Maintaining Privileged Email Communications with your Attorney

Posted on Fri Mar 29th, 2013 at 4:08 pm

Many employees use their work email account for all types of communications. If you want any communication to remain private, do not use your work email for the communication. This is extremely important when you are communicating with your attorney. Communications between an attorney and the attorney's client are normally considered privileged communications and are therefore not discoverable in a civil or criminal matter. However, a client can lose this privilege if the client communicates with his or her attorney via the client's employer's work email. Then the communication becomes discoverable and its contents can be used against the client. For example, if the client is involved in a criminal matter and writes the attorney, "I did it, get me off", this could be used in court as an admission of guilt in the event the communication is not attorney/client privileged.

There have been many court decisions around the country regarding this issue. Most hinge on whether the employee had a reasonable expectation of privacy when using the company email system for private communications. However the expectation of privacy goes out the window when a company includes language in the company handbook which makes it clear that any use of the company systems is not private. Most company handbooks now have language which states that employees should have no expectation of privacy when using company systems. Such policies normally go on to state that all information on the company systems may be monitored, accessed, deleted or disclosed at any time without the employee's permission. To enforce this waiver of privacy, the company usually has the employee sign an acknowledgment which states that the employee has read and understands the company's policies. Such an acknowledgment is an admission by the employee that the employee knew about the policy and the fact that the employee has no privacy when using the company's systems.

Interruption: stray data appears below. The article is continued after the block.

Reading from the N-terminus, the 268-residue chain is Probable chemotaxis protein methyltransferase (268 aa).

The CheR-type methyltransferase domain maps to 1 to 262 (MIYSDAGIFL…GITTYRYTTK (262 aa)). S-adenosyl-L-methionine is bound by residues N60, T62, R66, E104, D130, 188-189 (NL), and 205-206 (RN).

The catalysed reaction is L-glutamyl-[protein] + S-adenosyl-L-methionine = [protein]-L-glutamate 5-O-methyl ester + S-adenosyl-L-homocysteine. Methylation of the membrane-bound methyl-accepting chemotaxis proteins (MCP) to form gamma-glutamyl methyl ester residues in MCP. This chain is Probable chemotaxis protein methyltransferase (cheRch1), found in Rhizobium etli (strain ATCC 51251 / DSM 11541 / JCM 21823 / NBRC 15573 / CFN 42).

There have even been cases in which the employee lost their expectation of privacy when the employee accessed the employee's personal email account using an Internet browser on the company's computer. Again, it depends upon the language in the company's policy. If the employee consents to the employer's monitoring of the employee's Web activity on your computer, then you won't have any expectation of privacy and those communications with your attorney may not be privileged.

Although your employer may be able to monitor your personal email from your work computer, your employer can't go beyond the workplace. The Stored Communications Act of 1986 prohibits your employer, or anyone, from approaching your personal email network provider to obtain your emails.

The lesson here is to never use your work computer for personal communications to protect the privacy of those communications.

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